The latest model, released Tuesday, projects as many as 208,000 coronavirus deaths by November 1. The new death rate stems from the recent surge in cases combined with seasonality and schools reopening, Murray said.
The number drops to 163,000 if most Americans wear a face mask, according to the model.
"It's an incredibly simple strategy and intervention," Murray said. "It's one that will save lives, but it will also help the economy enormously because it will avoid shutdowns which will inevitably come when things get quickly out of control in some states."
Colleges and universities across the country are navigating how to safely reopen and keep students in the classroom come fall.
New York University has implemented mask and social distancing measures for the next semester. Caps will be placed on enrollment and space capacity, and classroom occupancy will be reduced by 50%, according to an email from NYU leadership to the community.
As of July 15, all students, faculty and visitors at the University System of Georgia will also be mandated to wear masks, USG announced on its website.
Though Columbia University announced undergraduates and students of Columbia College and the Fu Foundation School of Engineering and Applied Science will return in the fall, only 60% will be welcomed back. Most classes will still be taught in remote or hybrid form.
Brown University will shift its calendar and add a summer term to accommodate more students on campus at separate times, according to a letter to students from University President Christina Paxson.
The university will also offer virtual learning courses to all students, regardless of whether they are living on campus, and all classes with more than 20 students will be conducted remotely.
Advocates of higher education asked Congress on Tuesday to approve federal aid to help colleges and universities to avoid budget cuts in the upcoming academic year.
"Higher education is a public good that benefits the entirety of our nation and our nation's position in a global economy," said Shaun Harper, president of the American Educational Research Association.
"Therefore, federal investment into higher education is really an investment into the economic security, the homeland security and the viability of the United States."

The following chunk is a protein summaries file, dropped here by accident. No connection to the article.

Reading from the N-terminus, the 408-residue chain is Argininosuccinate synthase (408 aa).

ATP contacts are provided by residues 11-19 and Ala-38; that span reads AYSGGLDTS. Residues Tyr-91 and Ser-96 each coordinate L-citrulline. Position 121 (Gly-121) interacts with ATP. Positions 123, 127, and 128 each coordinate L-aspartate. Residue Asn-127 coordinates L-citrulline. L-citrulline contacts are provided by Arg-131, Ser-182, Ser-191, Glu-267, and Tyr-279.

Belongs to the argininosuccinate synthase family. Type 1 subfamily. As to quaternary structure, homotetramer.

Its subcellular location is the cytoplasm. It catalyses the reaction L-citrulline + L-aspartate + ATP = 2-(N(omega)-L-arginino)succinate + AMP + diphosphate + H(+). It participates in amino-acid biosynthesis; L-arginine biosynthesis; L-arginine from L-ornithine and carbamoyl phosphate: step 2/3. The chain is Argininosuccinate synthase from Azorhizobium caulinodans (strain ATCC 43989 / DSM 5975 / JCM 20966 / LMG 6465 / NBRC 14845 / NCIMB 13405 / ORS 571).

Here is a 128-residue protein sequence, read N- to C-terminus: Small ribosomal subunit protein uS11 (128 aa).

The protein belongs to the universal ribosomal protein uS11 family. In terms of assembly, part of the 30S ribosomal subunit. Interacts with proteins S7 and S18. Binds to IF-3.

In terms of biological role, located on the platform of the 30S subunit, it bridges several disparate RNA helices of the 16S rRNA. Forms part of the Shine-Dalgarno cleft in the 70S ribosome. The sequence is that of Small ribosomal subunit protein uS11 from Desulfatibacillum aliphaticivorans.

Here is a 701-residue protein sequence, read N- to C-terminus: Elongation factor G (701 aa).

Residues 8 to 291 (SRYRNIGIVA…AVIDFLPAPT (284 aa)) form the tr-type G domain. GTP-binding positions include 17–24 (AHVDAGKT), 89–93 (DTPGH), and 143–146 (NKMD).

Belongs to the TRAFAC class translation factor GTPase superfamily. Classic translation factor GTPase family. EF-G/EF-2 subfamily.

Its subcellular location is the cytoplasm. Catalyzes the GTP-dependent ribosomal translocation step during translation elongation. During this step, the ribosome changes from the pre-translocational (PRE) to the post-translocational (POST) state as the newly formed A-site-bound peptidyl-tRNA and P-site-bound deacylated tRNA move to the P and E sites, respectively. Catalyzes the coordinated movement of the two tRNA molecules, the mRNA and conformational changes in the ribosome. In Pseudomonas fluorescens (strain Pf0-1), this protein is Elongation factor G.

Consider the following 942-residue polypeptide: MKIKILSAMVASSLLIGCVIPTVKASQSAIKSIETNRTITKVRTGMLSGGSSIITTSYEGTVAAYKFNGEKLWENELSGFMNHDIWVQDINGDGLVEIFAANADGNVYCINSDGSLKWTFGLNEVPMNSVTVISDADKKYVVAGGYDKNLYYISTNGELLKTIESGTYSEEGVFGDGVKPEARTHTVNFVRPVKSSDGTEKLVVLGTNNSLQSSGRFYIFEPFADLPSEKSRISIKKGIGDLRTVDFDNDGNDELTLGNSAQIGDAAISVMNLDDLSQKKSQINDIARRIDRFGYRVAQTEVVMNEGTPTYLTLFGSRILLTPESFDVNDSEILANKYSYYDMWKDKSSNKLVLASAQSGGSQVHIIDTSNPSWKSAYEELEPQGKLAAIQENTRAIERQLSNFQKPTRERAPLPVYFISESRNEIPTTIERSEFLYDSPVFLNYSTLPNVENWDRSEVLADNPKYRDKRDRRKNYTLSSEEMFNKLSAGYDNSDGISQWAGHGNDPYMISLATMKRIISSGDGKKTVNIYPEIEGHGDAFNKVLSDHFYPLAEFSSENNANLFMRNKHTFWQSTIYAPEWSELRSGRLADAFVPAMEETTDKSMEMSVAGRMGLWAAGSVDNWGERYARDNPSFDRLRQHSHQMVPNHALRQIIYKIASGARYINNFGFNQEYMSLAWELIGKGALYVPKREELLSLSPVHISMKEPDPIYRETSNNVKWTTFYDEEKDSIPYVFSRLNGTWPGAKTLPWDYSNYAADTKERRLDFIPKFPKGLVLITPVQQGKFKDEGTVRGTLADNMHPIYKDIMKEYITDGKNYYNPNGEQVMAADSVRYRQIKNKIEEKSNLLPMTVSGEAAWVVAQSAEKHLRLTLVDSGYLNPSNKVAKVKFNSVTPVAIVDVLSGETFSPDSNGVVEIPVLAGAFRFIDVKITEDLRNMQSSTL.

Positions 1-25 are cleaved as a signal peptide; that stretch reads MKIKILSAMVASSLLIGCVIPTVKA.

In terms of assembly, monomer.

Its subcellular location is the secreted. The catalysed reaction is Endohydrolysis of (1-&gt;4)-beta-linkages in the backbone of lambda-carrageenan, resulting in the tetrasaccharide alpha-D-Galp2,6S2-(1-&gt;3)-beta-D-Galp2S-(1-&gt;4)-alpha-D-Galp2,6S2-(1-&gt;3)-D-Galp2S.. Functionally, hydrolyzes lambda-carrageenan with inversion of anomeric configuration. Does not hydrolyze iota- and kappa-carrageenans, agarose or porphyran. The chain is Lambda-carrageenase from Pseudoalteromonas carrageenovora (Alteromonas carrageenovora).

On the sports side of things, Stanford University says it will cut 11 of its 36 varsity sports teams - including fencing, field hockey, women's sailing and men's rowing and volleyball - because of financial troubles exacerbated by the pandemic, the school said. If they are allowed to play the 2020-21 season, it will be their last.
More than a hundred thousand Californians have bought a gun since the onset of the coronavirus pandemic, a new report has found, in a surge of gun sales that has experts worried about the risk of suicide and deadly instances of domestic violence.
Donald Trump has once again attacked his top public health expert, using a call with campaign staff on Monday to deride Anthony Fauci as “a disaster” and to claim “people are tired of hearing Fauci and all these idiots” discuss ways to combat the coronavirus.
Harold "Heshy" Tischler, a high-profile Orthodox Jewish activist, was arrested Sunday night on charges related to inciting a riot and assaulting a journalist. "The New York City Police Department Warrant Squad has taken Harold 'Heshy' Tischler into custody. He will be charged with inciting to riot and unlawful imprisonment in connection with an assault of a journalist that took place on October 7, 2020 in Brooklyn," the NYPD said on Twitter. Jacob Kornbluh, a reporter for Jewish Insider, said that he was "brutally assaulted" on Wednesday after Tischler recognized him.
President Trump is taking a big risk by scuttling next week’s presidential debate against Democratic nominee Joe Biden, leaving the president with fewer opportunities to change the trajectory of a race that has moved swiftly against him. Trump is furious at the Commission on Presidential Debates for unilaterally deciding next week’s event would be virtual, rather than in-person, due to concerns about the coronavirus after the president’s diagnosis last week. Trump and his campaign believe that Biden would wilt under the pressure of a live, high-stakes event and believe the shift to a virtual event is bailing him out.